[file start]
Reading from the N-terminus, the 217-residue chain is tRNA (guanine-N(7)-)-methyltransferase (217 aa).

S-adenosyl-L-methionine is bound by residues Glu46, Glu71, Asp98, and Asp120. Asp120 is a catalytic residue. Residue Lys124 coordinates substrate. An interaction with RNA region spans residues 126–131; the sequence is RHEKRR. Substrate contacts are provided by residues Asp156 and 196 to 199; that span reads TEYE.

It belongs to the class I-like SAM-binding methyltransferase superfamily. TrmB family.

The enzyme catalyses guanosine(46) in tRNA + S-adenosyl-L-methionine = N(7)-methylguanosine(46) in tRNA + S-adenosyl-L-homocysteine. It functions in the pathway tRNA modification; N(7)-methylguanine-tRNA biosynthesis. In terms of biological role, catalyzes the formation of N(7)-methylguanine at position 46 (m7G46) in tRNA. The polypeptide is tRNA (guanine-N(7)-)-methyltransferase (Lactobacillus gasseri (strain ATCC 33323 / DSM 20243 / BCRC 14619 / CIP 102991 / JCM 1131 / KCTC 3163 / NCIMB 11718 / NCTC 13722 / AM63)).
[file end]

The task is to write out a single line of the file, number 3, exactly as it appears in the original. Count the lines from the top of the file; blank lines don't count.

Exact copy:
It belongs to the class I-like SAM-binding methyltransferase superfamily. TrmB family.